Guests are not Customers

Guests are not Customers

A World of Difference

In the world of hospitality and customer experience, there is a crucial distinction that is often overlooked: the difference between guests and customers. These two groups may have a lot in common at first glance, but the approach they require is fundamentally different. What can I help you with? is the typical question you ask a customer. To a guest, however, you say Welcome, glad you’re here. This small nuance makes a world of difference.

The Customer: Transaction-Driven

Let’s start with the customer. Customers come with a specific intention: they are looking for a product or service and want to complete a transaction. Their focus is on efficiency, price, and quality. They expect clarity and directness in communication. A customer wants to be helped with the question: What can I help you with? This immediately indicates that you are ready to solve their problem or fulfill their need.

In a customer approach, everything revolves around the transaction. You ensure that the customer quickly finds what he is looking for, gets the right information and can make his purchase without any problems. This means focusing on speed, accuracy, and customer satisfaction in terms of the purchasing experience. It’s about delivering value for money and making sure they leave the store satisfied.

The Guest: Experiential Driven

Guests, on the other hand, don’t just come for a product or service; they come for an experience. They are looking for warmth, hospitality and a sense of welcome. It all starts with Welcome to Welcome, great to have you here. This creates an atmosphere of friendliness and hospitality, something a guest expects and appreciates.

A guest approach focuses on the total picture of the experience. It’s about creating a comfortable, pleasant, and memorable environment. You welcome them with a smile, offer personal attention and make them feel at home. Interacting with a guest is less transactional and more relational. You’ll invest in the relationship, get to know their preferences, and make sure every interaction exceeds their expectation.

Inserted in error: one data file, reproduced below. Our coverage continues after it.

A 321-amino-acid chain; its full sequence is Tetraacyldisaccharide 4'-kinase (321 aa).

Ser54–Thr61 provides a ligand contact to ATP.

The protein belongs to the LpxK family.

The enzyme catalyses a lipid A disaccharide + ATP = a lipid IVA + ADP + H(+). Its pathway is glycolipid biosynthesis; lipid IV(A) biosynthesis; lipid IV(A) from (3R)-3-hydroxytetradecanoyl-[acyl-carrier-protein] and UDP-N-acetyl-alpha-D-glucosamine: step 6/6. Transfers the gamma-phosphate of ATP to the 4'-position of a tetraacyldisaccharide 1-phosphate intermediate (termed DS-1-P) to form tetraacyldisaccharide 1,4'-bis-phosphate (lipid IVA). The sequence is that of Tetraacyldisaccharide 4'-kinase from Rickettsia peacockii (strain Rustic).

Practical examples

Imagine you work in a restaurant. When a customer comes in, they’re likely focused on ordering a meal and being served quickly. You approach him with a business-like attitude: What can I do for you? This shows that you are ready to take his order and serve him efficiently.

A guest, on the other hand, expects more. He wants a friendly greeting, a conversation about his preferences, and maybe even a recommendation from the chef. You say: Welcome, glad you’re here and makes him feel appreciated and special. This can make the difference between a one-time visitor and a loyal repeat guest.

The distinction between guests and customers is essential for successful interaction and long-term relationships. Customers want efficiency and a smooth transaction; Guests are looking for warmth, attention and an unforgettable experience. By approaching these two groups in the right way, you can not only exceed their expectations but also gain their loyalty. So remember: guests are not customers, and a warm welcome often makes all the difference.

19 June 2024 |